An epic psychedelic jam around ‘Dark Star’ full of vaulting, free-form improvisation mutates alchemically into a loping take on Marty Robbins’ cowboy ballad ‘El Paso’. Merle Haggard’s country weepie Sing Me Back Home, delivered hauntingly in Garcia’s reedy but expressive voice, gives way to the Dead’s surging, feelgood acid anthem ‘Sugar Magnolia’, with its irresistible sunshine daydream refrain. Throw in the loose-limbed rhapsody of Chuck Berry’s ‘Promised Land’, the psyched-up folk-blues racination of ‘I Know You Rider’ and the group’s own storied, myth-making compositions such as ‘Truckin”, ‘Casey Jones’ and ‘Playing in the Band’ and you have cosmic American music at its most potent and joyous.

As for me, I won’t forget the shot of the little kid sitting there eating an ice cream: a dog appears and starts licking his ice cream while the band play ‘Jack Straw’: ‘We can share what we got of yours ‘cause we done shared all of mine’ – perfect.

‘Jack Straw’ from Sunshine Daydream

Sunshine daydream
Walk you in the tall trees
Going where the wind goes
Blooming like a red rose
Breathing more freely
Ride out singing
I’ll walk you in the morning sunshine
Sunshine daydream
Walk you in the sunshine

See also

Neil Young and Crazy Horse at Liverpool Arena: age cannot wither them

Neil Young and Crazy Horse at Liverpool Arena: age cannot wither them

Neil Young and Crazy Horse performing at  Arena

Grizzled and jowled beneath the trademark black fedora and wearing a baggy t-shirt emblazoned with ‘EARTH’, last night at Liverpool Arena Neil Young was on a mission.  To save the world, no less.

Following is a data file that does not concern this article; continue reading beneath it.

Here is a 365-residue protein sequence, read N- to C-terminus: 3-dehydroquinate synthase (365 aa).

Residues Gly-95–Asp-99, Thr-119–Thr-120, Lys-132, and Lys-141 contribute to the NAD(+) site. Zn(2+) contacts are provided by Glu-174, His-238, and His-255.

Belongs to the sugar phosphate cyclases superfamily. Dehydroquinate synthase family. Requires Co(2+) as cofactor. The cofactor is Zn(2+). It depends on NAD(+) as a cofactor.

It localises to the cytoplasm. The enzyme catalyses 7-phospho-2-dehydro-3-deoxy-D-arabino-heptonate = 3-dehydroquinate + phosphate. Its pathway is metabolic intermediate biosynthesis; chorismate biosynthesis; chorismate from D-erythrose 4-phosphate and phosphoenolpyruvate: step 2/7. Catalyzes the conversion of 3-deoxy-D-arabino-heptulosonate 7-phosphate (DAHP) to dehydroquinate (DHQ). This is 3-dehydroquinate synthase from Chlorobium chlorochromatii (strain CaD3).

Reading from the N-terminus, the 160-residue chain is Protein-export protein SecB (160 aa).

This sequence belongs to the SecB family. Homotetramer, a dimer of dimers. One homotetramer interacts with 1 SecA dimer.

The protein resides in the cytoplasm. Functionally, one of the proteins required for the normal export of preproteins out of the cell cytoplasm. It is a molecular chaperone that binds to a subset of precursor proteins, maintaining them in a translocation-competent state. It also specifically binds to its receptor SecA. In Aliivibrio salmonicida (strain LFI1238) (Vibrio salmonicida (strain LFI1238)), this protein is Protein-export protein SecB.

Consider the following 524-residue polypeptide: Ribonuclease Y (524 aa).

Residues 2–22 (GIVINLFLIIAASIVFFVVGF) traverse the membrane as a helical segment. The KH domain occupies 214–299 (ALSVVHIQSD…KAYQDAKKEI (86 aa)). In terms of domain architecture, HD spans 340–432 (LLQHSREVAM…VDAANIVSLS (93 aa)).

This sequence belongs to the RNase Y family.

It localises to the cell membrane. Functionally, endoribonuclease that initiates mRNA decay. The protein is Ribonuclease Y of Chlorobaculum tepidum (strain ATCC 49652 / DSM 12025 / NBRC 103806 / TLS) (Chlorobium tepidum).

Young came on stage at around 8:45 with Crazy Horse – here comprising long-time collaborator in epic noise Frank ‘Poncho’ Sampedro (white-haired, tubby, wearing even baggier t-shirt) on guitar and keyboards and Ralph Molina on drums, with Rick Rosas on bass (standing in for Billy Talbot who recently suffered a stroke).  To the rear of the stage, were Dorene Carter and YaDonna West whose backing vocals burnished the band’s fearsomely physical interpretations of numbers from the back catalogue, plus some surprises.

They  began with ‘Love And Only Love’ from one of my favourite Young albums, 1990’s Ragged Glory. ‘Love and only love will endure’, Neil insisted. Two more songs from the same album, ‘Days That Used To Be’ and ‘Love To Burn’ seemed to reinforce the message:

People say don’t rock the boat,
let things go their own way
Ideas that once seem so right,
now have gotten hard to say

A theme was emerging, with Neil insisting that though we may be ‘just another hundred thousand miles away/From days that used to be’, the old values of sixties protest are still valid.  It’s not that simple, of course.  Outside the Arena we had had to pass the flags and banners of the Friends of Palestine protest against the Israeli assault on Gaza and Neil’s planned appearance in Tel Aviv (a concert now called off due to the security situation).  Young been under pressure to abandon the gig by the increasingly influential boycotts, divestment and sanctions movement. Pink Floyd guitarist Roger Waters had joined the pressure with an open letter to Young asking him to cancel the show – something which the otherwise politically-engaged, though often wayward artist had resisted.

It’s a debatable issue, but I wonder whether we are approaching a tipping point where artists will consider it as morally repugnant to perform in Israel as it once was  to appear in South Africa during apartheid.